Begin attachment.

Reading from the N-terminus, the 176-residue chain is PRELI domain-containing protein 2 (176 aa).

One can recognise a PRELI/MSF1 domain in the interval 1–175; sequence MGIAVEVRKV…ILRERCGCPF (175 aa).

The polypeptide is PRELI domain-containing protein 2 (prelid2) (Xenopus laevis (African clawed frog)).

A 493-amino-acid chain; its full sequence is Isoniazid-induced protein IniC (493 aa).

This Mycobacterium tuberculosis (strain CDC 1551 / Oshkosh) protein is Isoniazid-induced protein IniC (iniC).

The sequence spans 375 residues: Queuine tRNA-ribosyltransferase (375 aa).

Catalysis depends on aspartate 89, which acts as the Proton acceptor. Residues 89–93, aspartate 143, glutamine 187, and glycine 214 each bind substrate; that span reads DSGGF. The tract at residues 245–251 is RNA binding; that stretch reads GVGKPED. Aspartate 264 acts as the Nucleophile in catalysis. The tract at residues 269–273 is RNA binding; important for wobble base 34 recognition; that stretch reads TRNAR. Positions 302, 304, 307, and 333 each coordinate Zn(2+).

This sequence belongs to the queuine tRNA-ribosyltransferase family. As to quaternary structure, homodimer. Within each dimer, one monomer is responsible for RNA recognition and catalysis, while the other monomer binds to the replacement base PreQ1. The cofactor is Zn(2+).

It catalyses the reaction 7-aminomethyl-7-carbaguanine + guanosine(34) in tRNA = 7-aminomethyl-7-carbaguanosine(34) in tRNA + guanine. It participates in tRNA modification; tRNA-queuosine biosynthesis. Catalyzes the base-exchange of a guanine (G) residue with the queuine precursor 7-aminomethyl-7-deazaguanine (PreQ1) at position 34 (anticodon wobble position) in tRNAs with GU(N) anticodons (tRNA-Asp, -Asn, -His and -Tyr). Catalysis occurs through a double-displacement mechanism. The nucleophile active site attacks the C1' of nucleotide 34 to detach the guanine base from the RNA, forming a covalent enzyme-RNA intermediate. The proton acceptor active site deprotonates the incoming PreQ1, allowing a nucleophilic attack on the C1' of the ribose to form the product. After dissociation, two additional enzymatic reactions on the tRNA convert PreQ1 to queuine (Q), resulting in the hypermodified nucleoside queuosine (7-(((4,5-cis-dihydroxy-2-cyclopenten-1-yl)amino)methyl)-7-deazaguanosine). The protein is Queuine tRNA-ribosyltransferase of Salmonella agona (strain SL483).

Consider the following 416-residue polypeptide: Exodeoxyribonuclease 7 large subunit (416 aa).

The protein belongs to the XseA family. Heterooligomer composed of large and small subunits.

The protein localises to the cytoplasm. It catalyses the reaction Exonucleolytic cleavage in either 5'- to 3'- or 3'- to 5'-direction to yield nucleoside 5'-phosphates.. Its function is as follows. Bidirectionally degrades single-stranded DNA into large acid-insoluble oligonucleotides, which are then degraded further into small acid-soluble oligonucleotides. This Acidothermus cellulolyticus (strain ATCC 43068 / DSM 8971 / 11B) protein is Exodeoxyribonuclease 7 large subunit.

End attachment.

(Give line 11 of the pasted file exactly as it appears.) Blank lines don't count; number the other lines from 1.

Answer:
The protein belongs to the XseA family. Heterooligomer composed of large and small subunits.